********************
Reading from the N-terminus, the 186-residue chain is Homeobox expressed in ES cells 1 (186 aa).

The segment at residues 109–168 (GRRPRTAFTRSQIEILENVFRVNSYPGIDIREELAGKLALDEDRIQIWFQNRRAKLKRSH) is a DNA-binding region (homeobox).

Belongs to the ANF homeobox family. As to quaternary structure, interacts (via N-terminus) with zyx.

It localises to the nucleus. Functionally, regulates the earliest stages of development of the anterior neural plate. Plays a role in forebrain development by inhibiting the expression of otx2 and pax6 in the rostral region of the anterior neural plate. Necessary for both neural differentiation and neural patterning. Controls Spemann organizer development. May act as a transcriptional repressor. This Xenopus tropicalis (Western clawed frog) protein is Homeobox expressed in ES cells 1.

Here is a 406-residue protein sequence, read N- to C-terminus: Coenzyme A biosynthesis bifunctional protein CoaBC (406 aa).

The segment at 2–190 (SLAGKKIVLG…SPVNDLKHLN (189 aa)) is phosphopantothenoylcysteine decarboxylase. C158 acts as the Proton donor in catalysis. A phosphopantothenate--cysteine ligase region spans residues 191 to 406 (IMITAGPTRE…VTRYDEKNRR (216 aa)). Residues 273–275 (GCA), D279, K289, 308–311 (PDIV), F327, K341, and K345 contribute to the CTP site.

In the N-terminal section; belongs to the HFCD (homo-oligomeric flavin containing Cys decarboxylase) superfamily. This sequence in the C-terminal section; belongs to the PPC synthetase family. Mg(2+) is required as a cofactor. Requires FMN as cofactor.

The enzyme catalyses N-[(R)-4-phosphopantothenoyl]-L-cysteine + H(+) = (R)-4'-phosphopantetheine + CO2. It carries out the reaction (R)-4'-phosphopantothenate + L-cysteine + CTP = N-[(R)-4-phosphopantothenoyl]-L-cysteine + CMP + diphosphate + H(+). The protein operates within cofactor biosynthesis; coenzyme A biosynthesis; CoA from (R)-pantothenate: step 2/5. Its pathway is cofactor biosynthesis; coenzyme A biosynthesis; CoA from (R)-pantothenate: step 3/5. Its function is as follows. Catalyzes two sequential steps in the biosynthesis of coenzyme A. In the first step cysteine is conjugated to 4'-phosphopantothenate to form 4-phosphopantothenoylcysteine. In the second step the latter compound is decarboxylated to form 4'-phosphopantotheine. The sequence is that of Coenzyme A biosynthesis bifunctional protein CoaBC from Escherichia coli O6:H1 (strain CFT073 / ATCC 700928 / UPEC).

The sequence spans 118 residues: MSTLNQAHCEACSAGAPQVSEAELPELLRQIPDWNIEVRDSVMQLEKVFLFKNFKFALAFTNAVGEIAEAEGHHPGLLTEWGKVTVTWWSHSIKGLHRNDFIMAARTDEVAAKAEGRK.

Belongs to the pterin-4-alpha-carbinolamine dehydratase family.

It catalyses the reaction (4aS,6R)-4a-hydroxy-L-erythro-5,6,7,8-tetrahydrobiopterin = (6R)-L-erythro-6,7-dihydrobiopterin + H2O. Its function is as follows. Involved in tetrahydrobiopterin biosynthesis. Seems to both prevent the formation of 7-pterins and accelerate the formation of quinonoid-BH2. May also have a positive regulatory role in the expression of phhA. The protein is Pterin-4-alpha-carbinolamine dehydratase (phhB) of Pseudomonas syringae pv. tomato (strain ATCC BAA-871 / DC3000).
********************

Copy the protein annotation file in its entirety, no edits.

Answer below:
Reading from the N-terminus, the 186-residue chain is Homeobox expressed in ES cells 1 (186 aa).

The segment at residues 109–168 (GRRPRTAFTRSQIEILENVFRVNSYPGIDIREELAGKLALDEDRIQIWFQNRRAKLKRSH) is a DNA-binding region (homeobox).

Belongs to the ANF homeobox family. As to quaternary structure, interacts (via N-terminus) with zyx.

It localises to the nucleus. Functionally, regulates the earliest stages of development of the anterior neural plate. Plays a role in forebrain development by inhibiting the expression of otx2 and pax6 in the rostral region of the anterior neural plate. Necessary for both neural differentiation and neural patterning. Controls Spemann organizer development. May act as a transcriptional repressor. This Xenopus tropicalis (Western clawed frog) protein is Homeobox expressed in ES cells 1.

Here is a 406-residue protein sequence, read N- to C-terminus: Coenzyme A biosynthesis bifunctional protein CoaBC (406 aa).

The segment at 2–190 (SLAGKKIVLG…SPVNDLKHLN (189 aa)) is phosphopantothenoylcysteine decarboxylase. C158 acts as the Proton donor in catalysis. A phosphopantothenate--cysteine ligase region spans residues 191 to 406 (IMITAGPTRE…VTRYDEKNRR (216 aa)). Residues 273–275 (GCA), D279, K289, 308–311 (PDIV), F327, K341, and K345 contribute to the CTP site.

In the N-terminal section; belongs to the HFCD (homo-oligomeric flavin containing Cys decarboxylase) superfamily. This sequence in the C-terminal section; belongs to the PPC synthetase family. Mg(2+) is required as a cofactor. Requires FMN as cofactor.

The enzyme catalyses N-[(R)-4-phosphopantothenoyl]-L-cysteine + H(+) = (R)-4'-phosphopantetheine + CO2. It carries out the reaction (R)-4'-phosphopantothenate + L-cysteine + CTP = N-[(R)-4-phosphopantothenoyl]-L-cysteine + CMP + diphosphate + H(+). The protein operates within cofactor biosynthesis; coenzyme A biosynthesis; CoA from (R)-pantothenate: step 2/5. Its pathway is cofactor biosynthesis; coenzyme A biosynthesis; CoA from (R)-pantothenate: step 3/5. Its function is as follows. Catalyzes two sequential steps in the biosynthesis of coenzyme A. In the first step cysteine is conjugated to 4'-phosphopantothenate to form 4-phosphopantothenoylcysteine. In the second step the latter compound is decarboxylated to form 4'-phosphopantotheine. The sequence is that of Coenzyme A biosynthesis bifunctional protein CoaBC from Escherichia coli O6:H1 (strain CFT073 / ATCC 700928 / UPEC).

The sequence spans 118 residues: MSTLNQAHCEACSAGAPQVSEAELPELLRQIPDWNIEVRDSVMQLEKVFLFKNFKFALAFTNAVGEIAEAEGHHPGLLTEWGKVTVTWWSHSIKGLHRNDFIMAARTDEVAAKAEGRK.

Belongs to the pterin-4-alpha-carbinolamine dehydratase family.

It catalyses the reaction (4aS,6R)-4a-hydroxy-L-erythro-5,6,7,8-tetrahydrobiopterin = (6R)-L-erythro-6,7-dihydrobiopterin + H2O. Its function is as follows. Involved in tetrahydrobiopterin biosynthesis. Seems to both prevent the formation of 7-pterins and accelerate the formation of quinonoid-BH2. May also have a positive regulatory role in the expression of phhA. The protein is Pterin-4-alpha-carbinolamine dehydratase (phhB) of Pseudomonas syringae pv. tomato (strain ATCC BAA-871 / DC3000).